A proposal to let Minnesotans decide on whether to require voters to present government-issued photo identification cleared its final hurdle in the House.
A vote on the Senate floor now awaits HF2738*/ SF1577. Sponsored by Rep. Mary Kiffmeyer (R-Big Lake) and Sen. Scott Newman (R-Hutchinson), the bill proposes amending the state’s constitution so that voters must prove their identity using an approved form of photo ID.
The House and Senate passed different versions of the bill in late March, and members of a conference committee signed off on a compromise version Tuesday morning. On a 72-57 party-line vote, the House re-passed the bill as amended by conference. If the Senate follows suit, the following question will be put to the voters in November:
“Shall the Minnesota Constitution be amended to require all voters to present valid photo identification to vote and to require the state to provide free identification to eligible voters, effective July 1, 2013?”
A majority of voters would have to approve the amendment on this fall’s General Election ballot in order for it to take effect. The next Legislature would then be tasked with passing an enabling law spelling out the details of how the photo ID requirement would be implemented.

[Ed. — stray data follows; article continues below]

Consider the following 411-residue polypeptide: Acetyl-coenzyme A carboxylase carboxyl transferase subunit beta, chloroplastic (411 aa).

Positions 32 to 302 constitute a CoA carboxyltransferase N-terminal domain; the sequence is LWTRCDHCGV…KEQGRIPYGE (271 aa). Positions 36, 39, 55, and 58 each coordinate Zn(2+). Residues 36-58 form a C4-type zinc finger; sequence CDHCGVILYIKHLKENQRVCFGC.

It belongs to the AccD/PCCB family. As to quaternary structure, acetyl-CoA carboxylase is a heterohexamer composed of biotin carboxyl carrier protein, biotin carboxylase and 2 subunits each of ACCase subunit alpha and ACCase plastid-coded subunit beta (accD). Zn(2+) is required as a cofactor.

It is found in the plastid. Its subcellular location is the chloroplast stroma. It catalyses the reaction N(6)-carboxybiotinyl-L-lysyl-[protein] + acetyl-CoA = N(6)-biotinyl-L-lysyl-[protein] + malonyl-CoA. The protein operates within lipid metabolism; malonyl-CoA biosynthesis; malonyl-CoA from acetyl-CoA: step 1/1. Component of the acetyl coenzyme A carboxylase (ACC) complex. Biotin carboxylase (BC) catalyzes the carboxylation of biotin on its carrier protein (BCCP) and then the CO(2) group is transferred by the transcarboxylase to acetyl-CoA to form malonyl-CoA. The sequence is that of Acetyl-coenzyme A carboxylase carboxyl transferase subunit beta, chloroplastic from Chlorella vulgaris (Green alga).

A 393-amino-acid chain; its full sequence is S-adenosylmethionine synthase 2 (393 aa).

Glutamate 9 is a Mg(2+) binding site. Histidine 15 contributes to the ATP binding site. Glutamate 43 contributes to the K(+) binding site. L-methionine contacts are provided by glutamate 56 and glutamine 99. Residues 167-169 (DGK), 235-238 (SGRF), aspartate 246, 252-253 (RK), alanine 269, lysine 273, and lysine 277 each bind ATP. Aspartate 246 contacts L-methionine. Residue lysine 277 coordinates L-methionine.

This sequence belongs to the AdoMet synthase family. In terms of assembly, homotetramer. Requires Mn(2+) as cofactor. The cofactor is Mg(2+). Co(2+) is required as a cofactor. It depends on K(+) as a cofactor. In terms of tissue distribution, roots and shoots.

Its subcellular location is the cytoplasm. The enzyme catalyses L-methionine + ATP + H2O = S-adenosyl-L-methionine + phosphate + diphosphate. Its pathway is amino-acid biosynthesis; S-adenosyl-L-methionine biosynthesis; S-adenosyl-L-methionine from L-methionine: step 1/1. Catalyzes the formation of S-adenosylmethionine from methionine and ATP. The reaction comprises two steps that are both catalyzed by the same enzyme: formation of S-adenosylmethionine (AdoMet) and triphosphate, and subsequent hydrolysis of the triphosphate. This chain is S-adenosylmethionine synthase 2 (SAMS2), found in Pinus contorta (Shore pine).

Passing a photo ID requirement has long been a top priority for Republican lawmakers, who say it’s needed to ensure the integrity of the state’s elections. DFLers oppose the measure because they think it will make voting more difficult for certain groups like poor people, college students and the elderly.
DFLers also argue the language of the proposed amendment is unclear and could make same-day registration and absentee voting illegal. They say the bill would create chaos at the polling place and invite many years of court challenges.
“This is about much more than just photo ID. This is leaking into other areas of election law that Minnesotans care about and that they don’t want to see go away,” said Rep. Steve Simon (DFL-St. Louis Park).
Rep. Keith Downey (R-Edina) said DFL claims of disenfranchisement and eliminating same-day registration are simply a “scare tactic.”